When I last worked on a Borough, I worked in an Intelligence Unit, and it was an important part of my job to produce briefings 5 days out of 7 for the 3 main shifts, Early, Lates and Nights. These briefings would contain details of recent crimes of note, any Crime Patterns that had been identified by the Analyst, names and/or descriptions of any suspects for those crimes including photos if applicable, and recommendations for where any ‘spare’ officers could be posted to Prevent or Detect Crime (I know there aren’t any Spare officers any more). It was on the basis of these briefings that many s1 Stop and Searches may have been conducted in ‘Hotspot’ areas.
Word has now reached my ears that these Intelligence Units at Divisional and Borough level have gone, been Winsor’d, labelled as Back Office functions and dissolved. There is a Service Intelligence Unit staffed by some faceless warriors in Central London, but how effective can they be at preparing meaningful and timely briefings for troops in Croydon, or Barnet?
Time spent chatting with the old ‘Collator’ was seldom wasted for a good Thief-Taker, chats in a cosy over office over a brew were often productive, and, within limits, to be encouraged. Even the next generation following on from Collators had crowds of enthusiastic young bucks picking brains in the quest for their next ‘body’. I don’t see anything wrong with that, as long as the privilege isn’t abused, but again, Post May/Winsor there probably isn’t the time left for such luxuries.
So, in the era of Smaller, Smarter Policing, how exactly are we supposed to function more Smartly when May and Winsor have taken away our Intelligence Units. If this is not true PLEASE let me know, it’s important to me to know.
Intelligence-Led Policing With No Intelligence Unit – that would work every time. Bloody good job Crime Is Down is all I can say.
Our Second Undeniable Truth? The absence of Intelligence Units at a local level adversely impacts upon our ability to fight crime in an efficient and timely manner?
As we have seen above before a Stop/Search be conducted there has to be Suspicion and Grounds. I’ve scoured PACE thoroughly but I can’t find performance Indicators listed as suitable grounds to conduct a Stop/Search.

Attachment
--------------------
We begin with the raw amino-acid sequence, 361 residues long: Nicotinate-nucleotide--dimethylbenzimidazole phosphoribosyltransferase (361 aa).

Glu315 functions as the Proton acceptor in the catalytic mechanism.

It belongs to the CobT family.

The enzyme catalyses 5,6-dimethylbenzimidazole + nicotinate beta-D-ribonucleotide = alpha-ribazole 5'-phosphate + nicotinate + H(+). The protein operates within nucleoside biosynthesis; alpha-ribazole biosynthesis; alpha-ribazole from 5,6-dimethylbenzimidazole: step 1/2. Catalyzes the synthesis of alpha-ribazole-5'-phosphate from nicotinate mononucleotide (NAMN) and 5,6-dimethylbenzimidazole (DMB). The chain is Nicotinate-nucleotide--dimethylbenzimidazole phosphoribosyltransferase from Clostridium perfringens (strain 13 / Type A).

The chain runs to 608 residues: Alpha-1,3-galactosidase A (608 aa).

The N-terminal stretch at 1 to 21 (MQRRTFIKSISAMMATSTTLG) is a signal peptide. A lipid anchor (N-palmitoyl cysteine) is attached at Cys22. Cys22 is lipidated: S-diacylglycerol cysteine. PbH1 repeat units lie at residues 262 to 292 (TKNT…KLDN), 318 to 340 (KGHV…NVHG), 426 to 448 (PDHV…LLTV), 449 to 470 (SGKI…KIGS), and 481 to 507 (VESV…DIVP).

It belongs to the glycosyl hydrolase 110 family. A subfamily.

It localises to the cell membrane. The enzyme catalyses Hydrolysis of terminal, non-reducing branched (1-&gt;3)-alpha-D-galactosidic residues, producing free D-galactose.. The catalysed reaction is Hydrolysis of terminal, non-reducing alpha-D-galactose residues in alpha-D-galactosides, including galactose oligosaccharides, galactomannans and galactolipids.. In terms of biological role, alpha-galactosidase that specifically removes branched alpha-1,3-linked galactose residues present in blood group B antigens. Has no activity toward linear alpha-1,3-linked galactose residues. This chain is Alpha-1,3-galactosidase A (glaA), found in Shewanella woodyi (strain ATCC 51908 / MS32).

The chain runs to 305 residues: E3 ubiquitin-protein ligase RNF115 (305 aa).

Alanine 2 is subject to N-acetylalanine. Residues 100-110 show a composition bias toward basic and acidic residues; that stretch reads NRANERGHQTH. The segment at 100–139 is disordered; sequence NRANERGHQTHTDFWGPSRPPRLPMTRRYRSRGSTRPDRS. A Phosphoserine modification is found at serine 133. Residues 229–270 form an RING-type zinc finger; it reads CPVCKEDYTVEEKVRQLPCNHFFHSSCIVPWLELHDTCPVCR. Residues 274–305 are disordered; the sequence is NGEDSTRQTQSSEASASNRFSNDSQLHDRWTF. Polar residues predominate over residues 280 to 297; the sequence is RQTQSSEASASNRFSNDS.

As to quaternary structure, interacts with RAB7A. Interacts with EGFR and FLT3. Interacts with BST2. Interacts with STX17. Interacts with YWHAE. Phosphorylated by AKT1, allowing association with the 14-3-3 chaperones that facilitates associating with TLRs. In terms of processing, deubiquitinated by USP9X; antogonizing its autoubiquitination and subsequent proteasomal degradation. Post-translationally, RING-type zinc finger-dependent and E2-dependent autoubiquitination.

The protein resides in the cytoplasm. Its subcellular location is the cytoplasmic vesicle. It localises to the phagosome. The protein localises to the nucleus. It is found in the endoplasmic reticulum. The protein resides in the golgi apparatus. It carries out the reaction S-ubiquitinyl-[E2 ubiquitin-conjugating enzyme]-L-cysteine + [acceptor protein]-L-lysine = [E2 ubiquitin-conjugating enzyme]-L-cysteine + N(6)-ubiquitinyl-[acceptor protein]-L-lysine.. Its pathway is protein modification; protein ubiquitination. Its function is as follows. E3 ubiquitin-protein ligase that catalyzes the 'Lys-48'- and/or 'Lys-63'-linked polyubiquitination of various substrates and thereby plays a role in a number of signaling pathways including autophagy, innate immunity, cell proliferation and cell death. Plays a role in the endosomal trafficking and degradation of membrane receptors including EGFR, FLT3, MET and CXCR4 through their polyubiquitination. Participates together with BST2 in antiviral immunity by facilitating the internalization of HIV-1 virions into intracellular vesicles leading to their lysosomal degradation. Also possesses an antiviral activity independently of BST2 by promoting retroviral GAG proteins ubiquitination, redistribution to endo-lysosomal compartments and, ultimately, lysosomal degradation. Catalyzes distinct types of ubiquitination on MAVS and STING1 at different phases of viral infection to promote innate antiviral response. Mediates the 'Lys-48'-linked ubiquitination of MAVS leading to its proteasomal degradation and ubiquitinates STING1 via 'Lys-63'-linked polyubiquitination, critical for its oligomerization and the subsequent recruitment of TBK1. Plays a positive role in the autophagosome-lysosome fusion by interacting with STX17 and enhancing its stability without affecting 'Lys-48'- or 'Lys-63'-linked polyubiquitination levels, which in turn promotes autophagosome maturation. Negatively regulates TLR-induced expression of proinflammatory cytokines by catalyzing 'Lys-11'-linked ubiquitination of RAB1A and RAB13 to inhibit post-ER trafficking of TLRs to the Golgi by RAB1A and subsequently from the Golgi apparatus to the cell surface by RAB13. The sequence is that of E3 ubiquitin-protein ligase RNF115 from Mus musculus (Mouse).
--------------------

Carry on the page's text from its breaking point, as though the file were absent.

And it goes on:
Stop/Search is clearly a very emotive subject and if there are abuses of the powers then these need to be addressed, but NOT by watering down the powers, of course Turkeys are not going to vote for Christmas but I truly believe that if Mr or Mrs Average is subjected to a Stop/Search by an officer who was polite, explained their actions and complied with the provisions above, then they would neither Complain nor Need to Complain. Do we need to pay undue heed to the Turkeys complaining that Christmas is coming and they don’t want to be slaughtered?
My 3rd and last Undeniable Truth is that Numerical targets have no place in Stop/Search in particular, and quite possibly Front Line Policing in general, it breeds bad habits. Any Stop/Search conducted in pursuit of such Targets is, at best, Unethical, and at most, arguably Unlawful.
Sorry to keep banging on about it, but I happen to think it’s important. We’ve now had about 48 hours since the news broke that Sue Mountstevens and Sophie Khan are part of the panel looking at Undercover Policing.
Now that the initial hullabaloo has almost died down, what have we actually learnt?
Firstly, we have learnt that I have now been #BlockedBySophieKhan.
Secondly, we have learnt that this panel has been in existence since July 2014 but we are only being told about it now.
We have learnt that the full makeup of the panel is this;
1. Alex Marshall (Chair) College of Policing
2. Stephen Otter HMIC
3. Sophie Khan People Action Centre
4. Sue Mountstevens Avon and Somerset Police and Crime Commissioner
5. Richard Martin Metropolitan Police
6. Christopher Nathan University of Warwick
7. Jon Boutcher Bedfordshire Police
8. David Tucker College of Policing
9. Gordon Ryan College of Policing
10. Kerry Robinson College of Policing
11. Rob Beckley College of Policing
12. Joe McGuigan HMRC
13. David Carrigan Independent Advisory Group
14. Dr Chris Nathan Warwick Interdisciplinary Ethics Research Group *Duplicate by CofP
15. Bob Satchwell Society of Editors
16. Prof Ben Bowling Dickson Poon School of Law
17. Peter Jukes Media consultant
18. Tom Gash Institute for Government
19. Chris Green Merseyside Police
20. Mick Creedon National Lead Organised Crime
21. John Dilworth Crown Prosecution Services
22. Dr Bethan Lofthouse Centre for Criminology
23. Shaun Sawyer Devon and Cornwall Police
We have learnt that The members of the panel are unpaid volunteers and are not part of the formal Governance structures of the College of Policing.
We now know the Terms of Reference of the panel;
This group will review, challenge and provide feedback on the standards for undercover policing. It will also consider the leadership, management and supervisory frameworks and the way undercover policing is presented to the wider public. It will identify what evidence might assist in developing future practice. Members will support each other in the challenge process.
It will aim to
• Improve public confidence in the use of undercover policing tactics.
• Identify lessons from operations (not live ones), public inquiries or reviews, and make recommendations to the police service on how they should be addressed.
• Review and assess new and emerging undercover policing standards against tests of proportionality and necessity as well as wider judgements of social acceptability and practical applicability.
• Review the evidence base for good and effective practice in undercover policing including cost/benefit analysis.
• Advise on such issues as the ‘Neither Confirm Nor Deny’ policy, Agent Provocateur, Intelligence Deployments and other potentially sensitive or contentious areas.
• Make suggestions about the areas of undercover policing that merit deeper research or analysis.